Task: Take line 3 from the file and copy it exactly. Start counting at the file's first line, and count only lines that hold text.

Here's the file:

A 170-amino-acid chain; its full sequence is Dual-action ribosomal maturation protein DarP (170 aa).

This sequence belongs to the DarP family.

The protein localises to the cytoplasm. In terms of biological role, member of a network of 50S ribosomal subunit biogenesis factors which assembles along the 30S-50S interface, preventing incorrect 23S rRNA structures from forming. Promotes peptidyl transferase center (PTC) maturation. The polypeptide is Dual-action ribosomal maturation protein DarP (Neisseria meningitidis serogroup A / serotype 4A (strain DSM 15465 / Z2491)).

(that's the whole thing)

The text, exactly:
The protein localises to the cytoplasm. In terms of biological role, member of a network of 50S ribosomal subunit biogenesis factors which assembles along the 30S-50S interface, preventing incorrect 23S rRNA structures from forming. Promotes peptidyl transferase center (PTC) maturation. The polypeptide is Dual-action ribosomal maturation protein DarP (Neisseria meningitidis serogroup A / serotype 4A (strain DSM 15465 / Z2491)).